Be careful what you wish for…

August 1, 2008 | book review, Idiot's Guide

For months now I’ve been waiting with unbridled anticipation for the day when Catholic News Service (the wire service that feeds stories to every Catholic newspaper in the country) would run a review of my book, The Complete Idiot’s Guide to the Catholic Catechism. Well, today was the day when it finally came across the wire, and, to be honest, all of my waiting and longing has turned into ranting and gnashing of teeth. The alleged “review” wasn’t a review at all. It was a short but nasty diatribe by an Ivory Tower theologian who made clear his disdain for the Idiot’s Guide genre and anyone who relies on such “simplistic” approaches to serious subjects.

It’s funny (in a sad and ironic sort of way), but when I first asked CNS to review my book, I told Dennis that the only way I saw it backfiring was if they gave the book to someone who didn’t like the Idiot’s Guide approach. And wouldn’t you know — Bingo! — my prediction came true.

Patrick Hayes, an assistant professor of theology at St. John’s University, railed against the title, the series, the mere suggestion that perhaps rank-and-file Catholics don’t find theological texts easy to read. It was a dismissive and mean-spirited little review and certainly not what I expected from Catholic News Service.

Nowhere did the review mention that my book has in imprimatur from the Bishop of Metuchen, or that I worked with a theological advisor from St. Mary’s Seminary in Baltimore, or that it was glowingly endorsed by the Archbishop of Denver, all things that seem rather pertinent to me and I’m sure to other Catholics who might be interested in the book.

Here’s the review so you can read it for yourself. It was part of double review, but I’ll spare you the monotony and just give you the part about my book. He doesn’t get into full swing until the second paragraph:

“…One such offering is Mary DeTurris Poust’s contribution to the “Idiot’s Guide” series, “The Complete Idiot’s Guide to the Catholic Catechism.” The guide offers an accurate, if simplistic, overview of the catechism. It contains a number of short synopses of topics such as the resurrection of the body, the benefits of baptism and the exercise of free will, among others — all with user-friendly language. Coupled with these treatments are little boxed “teachable moments” or quick definitions under the heading “church speak” that explain the why and the what of the church’s belief and practice.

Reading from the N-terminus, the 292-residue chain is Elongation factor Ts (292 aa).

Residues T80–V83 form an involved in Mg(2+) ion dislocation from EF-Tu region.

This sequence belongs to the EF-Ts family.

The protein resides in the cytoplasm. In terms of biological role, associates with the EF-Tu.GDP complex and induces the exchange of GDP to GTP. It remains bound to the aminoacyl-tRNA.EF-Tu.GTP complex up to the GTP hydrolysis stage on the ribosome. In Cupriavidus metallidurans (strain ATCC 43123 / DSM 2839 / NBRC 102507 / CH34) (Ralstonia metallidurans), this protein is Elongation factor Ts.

“It is unfortunate the book is presented under such a deplorable title, as if people have to admit their ignorance to be guided to truths detailed in the catechism. In fact, I would say that all who search out those truths have brains that are fully switched on, even though they may not have facility in the technical points of doctrine.
“As a working theologian I am chagrined by the author’s approach to the catechism, which deliberately avoids “that long-winded, lingo-laden academic writing that can make anyone’s eyes glaze over.” I daresay that some of that can actually be useful, as the pope himself demonstrates. Memo to the publishing world: Catholics aren’t that callow. “

So what do you think of that? I’ve never considered myself a callow Catholic, but I do know that reading some parts of the full Catechism made my brain ache. Penguin/Alpha Books knew what they were doing when they specifically requested that a NON-theologian write the book on the Catechism, otherwise large portions would have been in Latin and Greek or its English equivalent and 1,000 pages long. Oh, wait, that’s the real Catechism, which is why I wrote a simplified guide to it! No matter what Mr. Hayes thinks, many people like to read about religion — or science, or finance, or nutrition — in informative, entertaining and, above all, understandable prose, and the success of the Idiot’s Guide series is proof of that.

I do take some small satisfaction in all of this knowing that, as a professor, Mr. Hayes will have to publish and publish some more. And, as the saying goes, what goes around comes around. I hope they give his next theological missive to a comic book author for review.



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